Philadelphia Theatre Company Opens Curtain To Season Selection Process With SEE & BE SCENE
Following the successful run of A Small Fire, with Bebe Neuwirth, Philadelphia Theatre Company next focuses on the season selection process. The company welcomes audiences to its annual See & Be Scene, a one-night only staged-reading showcase, on Monday, December 2 at 7:00 pm. Now in its third year, Producing Artistic Director Paige Price is looking to add a selection of comedies and musicals into the mix. Eight works will be showcased.
Some of the plays and musicals presented include: the 2019 Kilroy's List play John Proctor is the Villain by Kimberly Belflower, Sharyn Rothstein's Tell Me I'm Not Crazy, The First Deep Breath by local playwright Lee Edward Colston II, Triangle (music by Curtis Moore, lyrics by Thomas Mizer), and Book by Thomas Mizer, Curtis Moore and Joshua Scher, Too Heavy for Your Pocket, by Jiréh Breon Holder, and Sweeney Todd: the Demon Barber of Fleet Street, with a book by Hugh Wheeler, and music and lyrics by Stephen Sondheim.
After the readings, a cash bar will be open and Price will host conversation to gather audience feedback, share her early vision for next season, and discuss what goes into selecting the plays and finding talent. See and Be Scene will take place at Philadelphia Theatre Company at the Suzanne Roberts Theatre (480 S. Broad Street). Tickets are on sale for $15 for the general public but are free for donors and subscribers to the theatre. Tickets are available at philatheatreco.org, at the box-office, or by calling 215-985-0420.
Actors who will be performing in See & Be Scene include: Blake Stadnik, (Sweeney Todd, Newsies) who recently joined NBC's This is Us, award-winning Philadelphia theatre couple Jen Childs and Scott Greer, Walter DeShields, (Barrymore-nominated for Sweat at PTC), Damien Wallace (also of PTC's Sweat), Donnie Hammond Johnson, who was in Theatre Horizon's Barrymore honored ensemble of The Color Purple and is currently playing the Dragon in Shrek at Walnut Street Theatre, Stephanie Hodge, who will be in PTC's upcoming production of Everything is Wonderful, Jessica Johnson, a recent Barrymore honoree for Outstanding Leading Performance in a Musical for The Color Purple at Theatre Horizon, Todd Lawson, who appeared in Orange is the New Black and When They See Us, Campbell O'Hare, who earned raves in Dance Nation at The Wilma Theater, Alison Ormsby, who appeared in the Barrymore Nominated and Honored Boycott Esther at Azuka Theatre, Brandon Pierce, who appeared in Kill Move Paradise at The Wilma Theater and Sweat at People's Light, Michaela Shuchman, who appeared in last season's Indecent at the Arden Theatre Company, and Anne Tolpegin, who appeared on Broadway in Les Misérables and Tale of Two Cities and the national touring companies of Ragtime, Mamma Mia! and Kinky Boots, among others.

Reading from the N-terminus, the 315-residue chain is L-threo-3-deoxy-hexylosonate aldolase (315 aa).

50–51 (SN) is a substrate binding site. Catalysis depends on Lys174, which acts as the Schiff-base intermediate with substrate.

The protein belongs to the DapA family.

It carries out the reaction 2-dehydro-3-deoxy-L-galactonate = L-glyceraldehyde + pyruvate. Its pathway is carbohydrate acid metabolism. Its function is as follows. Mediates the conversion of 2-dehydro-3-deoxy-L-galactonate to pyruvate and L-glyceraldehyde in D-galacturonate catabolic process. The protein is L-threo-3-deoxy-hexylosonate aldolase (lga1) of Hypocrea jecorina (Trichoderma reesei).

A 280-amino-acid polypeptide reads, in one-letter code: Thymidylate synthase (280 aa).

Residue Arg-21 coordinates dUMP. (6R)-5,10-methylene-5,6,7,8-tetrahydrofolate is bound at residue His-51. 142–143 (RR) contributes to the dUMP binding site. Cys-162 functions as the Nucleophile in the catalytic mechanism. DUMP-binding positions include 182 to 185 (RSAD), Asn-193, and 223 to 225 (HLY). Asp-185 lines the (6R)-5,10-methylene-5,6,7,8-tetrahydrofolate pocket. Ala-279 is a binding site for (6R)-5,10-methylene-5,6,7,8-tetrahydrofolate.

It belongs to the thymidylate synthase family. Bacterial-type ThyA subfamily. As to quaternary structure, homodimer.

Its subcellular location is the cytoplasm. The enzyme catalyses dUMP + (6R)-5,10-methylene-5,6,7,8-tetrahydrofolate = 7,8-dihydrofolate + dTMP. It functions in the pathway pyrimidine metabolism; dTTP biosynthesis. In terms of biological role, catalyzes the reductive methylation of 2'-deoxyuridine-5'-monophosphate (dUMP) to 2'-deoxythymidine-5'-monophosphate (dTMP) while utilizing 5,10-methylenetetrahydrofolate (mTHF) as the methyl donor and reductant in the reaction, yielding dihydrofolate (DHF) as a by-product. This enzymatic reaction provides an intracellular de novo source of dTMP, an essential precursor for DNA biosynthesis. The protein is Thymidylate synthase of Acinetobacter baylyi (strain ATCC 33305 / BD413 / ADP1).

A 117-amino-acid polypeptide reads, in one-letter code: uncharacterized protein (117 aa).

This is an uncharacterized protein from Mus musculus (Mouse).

"We sought out a little more levity this year. Let's face it, if you come within five decibels of a television news channel these days, it's exhausting to scary. We're seeking pieces that might give people relief - comic, or otherwise," said Price about the shows under consideration. "This year, I feel like I know more about our audience and yet...I'm really still learning. Also, theatre is changing very quickly right now. So I feel like I want to put a few more plays in there that represent some new ideas, some new voices. We also didn't do a musical during this current season, but we will do one next year for sure."
The directors for this evening include Steve H. Broadnax, who directed Mud Row at People's Light this summer, and the just-opened world premiere of The First Deep Breath at Victory Gardens; Kathryn MacMillan, the Producing Artistic Director of Tiny Dynamite; Claire Moyer, frequent director at Inis Nua, and Amina Robinson, whose production of Sunset Baby is currently running at Azuka Theater, and who last month became the first African American woman to receive the Barrymore Award for Outstanding Director of a Musical.
About The Plays and Musicals
John Proctor is the Villain
By Kimberly Belflower
In a one stop town in present-day Georgia, a high school class explores the seminal American classic, The Crucible. But while Miller's play was originally a commentary on McCarthyism, the students begin to see similarities between the play and their own lives. As scandal swirls in their community and beloved figures are unmasked, the play becomes uncomfortably relevant for the students. The line between witch and heroine blurs in this post-MeToo, 2019 Kilroys List pick, examination of power, love, and sex education.
The First Deep Breath
By Lee Edward Colston II
Directed by Steve H. Broadnax